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A UK study looking into the risks from inhaling vapor in comparison to those from inhaling smoke, indicated that the cancer risk from vaping is 1% that of smoking.
The regulation banning the import, export, sale and possession of vaping products has been in place since November 2014. Anyone caught breaking this law will have their items confiscated and fined or sent to prison for up to 10 years if convicted. When taking into account that regulations pertaining to combustible cigarettes (which are proven to be much more toxic than vaping products), are not close to being this harsh, such a stance is ironic to say the least.

Following last Tuesday’s events, when two young adults were arrested in Pathum Thani for selling vaping products via Facebook, many locals have spoken up. Vapers are referring to regulations around the world such as many EU countries, where at least (despite still unfair), vaping products are regulated as other tobacco products.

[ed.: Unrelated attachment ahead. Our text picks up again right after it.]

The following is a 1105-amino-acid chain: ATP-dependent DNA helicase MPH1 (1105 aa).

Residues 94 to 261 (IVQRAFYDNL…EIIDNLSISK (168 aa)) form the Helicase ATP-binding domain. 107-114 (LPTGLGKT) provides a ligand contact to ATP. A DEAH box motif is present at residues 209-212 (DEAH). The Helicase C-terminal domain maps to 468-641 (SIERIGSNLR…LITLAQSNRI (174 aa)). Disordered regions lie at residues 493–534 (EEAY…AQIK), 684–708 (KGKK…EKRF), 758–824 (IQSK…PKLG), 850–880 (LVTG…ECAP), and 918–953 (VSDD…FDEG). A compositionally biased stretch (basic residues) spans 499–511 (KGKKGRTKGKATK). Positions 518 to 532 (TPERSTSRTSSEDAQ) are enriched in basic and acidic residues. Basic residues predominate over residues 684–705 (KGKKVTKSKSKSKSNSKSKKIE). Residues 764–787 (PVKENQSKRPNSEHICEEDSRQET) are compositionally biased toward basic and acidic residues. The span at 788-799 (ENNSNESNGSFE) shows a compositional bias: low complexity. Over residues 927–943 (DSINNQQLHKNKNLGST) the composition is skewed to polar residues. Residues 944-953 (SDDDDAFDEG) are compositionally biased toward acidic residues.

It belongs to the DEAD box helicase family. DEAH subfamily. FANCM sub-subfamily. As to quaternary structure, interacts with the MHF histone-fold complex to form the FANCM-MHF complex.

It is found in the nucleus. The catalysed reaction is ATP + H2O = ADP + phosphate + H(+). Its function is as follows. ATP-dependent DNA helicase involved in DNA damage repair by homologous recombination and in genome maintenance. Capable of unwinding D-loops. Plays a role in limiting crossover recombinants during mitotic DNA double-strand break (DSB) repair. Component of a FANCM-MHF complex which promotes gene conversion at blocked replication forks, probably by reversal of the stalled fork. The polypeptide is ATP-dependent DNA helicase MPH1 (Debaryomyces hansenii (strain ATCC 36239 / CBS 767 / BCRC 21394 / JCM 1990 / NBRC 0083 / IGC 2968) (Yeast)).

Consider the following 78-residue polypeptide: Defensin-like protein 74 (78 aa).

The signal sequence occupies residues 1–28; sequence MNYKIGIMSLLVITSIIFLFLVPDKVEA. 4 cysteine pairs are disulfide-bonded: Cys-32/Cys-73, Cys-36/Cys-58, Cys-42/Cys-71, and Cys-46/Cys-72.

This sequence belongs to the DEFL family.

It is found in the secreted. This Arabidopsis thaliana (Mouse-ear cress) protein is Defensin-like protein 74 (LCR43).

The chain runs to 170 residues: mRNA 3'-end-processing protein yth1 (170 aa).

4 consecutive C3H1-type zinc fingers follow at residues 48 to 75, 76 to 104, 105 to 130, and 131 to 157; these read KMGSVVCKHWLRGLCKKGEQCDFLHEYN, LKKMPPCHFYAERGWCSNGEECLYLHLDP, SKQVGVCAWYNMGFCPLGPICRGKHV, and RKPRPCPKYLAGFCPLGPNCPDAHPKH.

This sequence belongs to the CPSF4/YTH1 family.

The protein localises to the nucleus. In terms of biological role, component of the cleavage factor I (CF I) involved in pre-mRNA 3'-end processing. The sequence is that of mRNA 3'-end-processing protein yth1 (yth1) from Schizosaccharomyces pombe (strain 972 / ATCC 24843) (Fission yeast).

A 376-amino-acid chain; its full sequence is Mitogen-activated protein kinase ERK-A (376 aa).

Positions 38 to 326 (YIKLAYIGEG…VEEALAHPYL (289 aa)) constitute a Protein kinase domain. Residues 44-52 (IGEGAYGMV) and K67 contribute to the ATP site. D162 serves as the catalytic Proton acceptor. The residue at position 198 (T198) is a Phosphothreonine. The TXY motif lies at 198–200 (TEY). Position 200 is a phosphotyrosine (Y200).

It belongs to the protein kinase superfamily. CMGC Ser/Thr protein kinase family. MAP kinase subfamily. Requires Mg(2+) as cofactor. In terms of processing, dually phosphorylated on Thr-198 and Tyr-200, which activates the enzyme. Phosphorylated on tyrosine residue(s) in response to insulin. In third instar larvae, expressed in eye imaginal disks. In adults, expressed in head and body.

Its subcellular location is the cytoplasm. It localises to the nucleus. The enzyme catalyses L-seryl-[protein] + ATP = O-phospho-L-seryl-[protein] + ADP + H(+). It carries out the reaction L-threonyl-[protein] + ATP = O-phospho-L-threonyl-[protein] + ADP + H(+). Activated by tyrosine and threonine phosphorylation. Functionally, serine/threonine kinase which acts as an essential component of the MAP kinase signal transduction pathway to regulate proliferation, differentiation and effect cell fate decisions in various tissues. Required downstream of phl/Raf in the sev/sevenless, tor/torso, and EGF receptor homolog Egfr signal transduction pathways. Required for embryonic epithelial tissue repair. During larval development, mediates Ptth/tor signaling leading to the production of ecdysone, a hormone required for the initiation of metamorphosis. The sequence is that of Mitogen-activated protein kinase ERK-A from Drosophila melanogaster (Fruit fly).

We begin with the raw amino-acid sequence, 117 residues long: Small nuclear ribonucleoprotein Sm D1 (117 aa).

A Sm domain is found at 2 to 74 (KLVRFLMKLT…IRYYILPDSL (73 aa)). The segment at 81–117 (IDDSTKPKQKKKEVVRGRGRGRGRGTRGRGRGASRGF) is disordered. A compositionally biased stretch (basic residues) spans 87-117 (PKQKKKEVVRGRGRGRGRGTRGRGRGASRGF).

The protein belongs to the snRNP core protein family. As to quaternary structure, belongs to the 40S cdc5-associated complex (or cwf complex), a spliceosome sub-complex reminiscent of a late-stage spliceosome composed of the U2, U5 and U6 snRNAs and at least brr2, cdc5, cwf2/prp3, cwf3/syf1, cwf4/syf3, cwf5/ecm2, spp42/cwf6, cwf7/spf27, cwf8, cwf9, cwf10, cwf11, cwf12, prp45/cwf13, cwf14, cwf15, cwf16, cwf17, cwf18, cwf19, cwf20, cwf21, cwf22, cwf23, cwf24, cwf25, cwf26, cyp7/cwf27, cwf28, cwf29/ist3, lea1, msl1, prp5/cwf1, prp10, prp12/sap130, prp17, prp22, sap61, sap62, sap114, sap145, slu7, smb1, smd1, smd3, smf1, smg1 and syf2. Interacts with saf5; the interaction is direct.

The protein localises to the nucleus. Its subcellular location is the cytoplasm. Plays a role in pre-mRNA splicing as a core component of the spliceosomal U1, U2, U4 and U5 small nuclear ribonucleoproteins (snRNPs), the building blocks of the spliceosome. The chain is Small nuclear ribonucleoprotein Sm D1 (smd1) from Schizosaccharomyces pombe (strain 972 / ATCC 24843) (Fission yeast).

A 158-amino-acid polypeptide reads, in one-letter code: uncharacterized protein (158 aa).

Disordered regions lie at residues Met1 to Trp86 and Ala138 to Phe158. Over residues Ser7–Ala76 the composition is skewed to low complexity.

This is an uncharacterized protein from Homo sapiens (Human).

Regulations should be relative to the products’ risks

E-cigs have been shown to be not only safer than cigarettes, but also effective smoking cessation tools.
The ideal and fair situation would be taking a similar approach as the UK, where the products are regulated relative to their risks, and are hence endorsed as smoking cessation tools. Inline with several other studies that preceded it, a UK study published last August on BMJ which looked into the risks from inhaling vapor in comparison to those from inhaling smoke, indicated that the cancer risk from vaping is a significant 1% that of smoking.

Such data sustains the arguments of many public health experts when they insist on the importance that lawmakers take scientific research into account when regulating the products. E-cigarettes have been shown to be not only safer than cigarettes, but also effective smoking cessation tools. Denying smokers access to the products, could be costing them their lives.

Read Further: Bangkok Post

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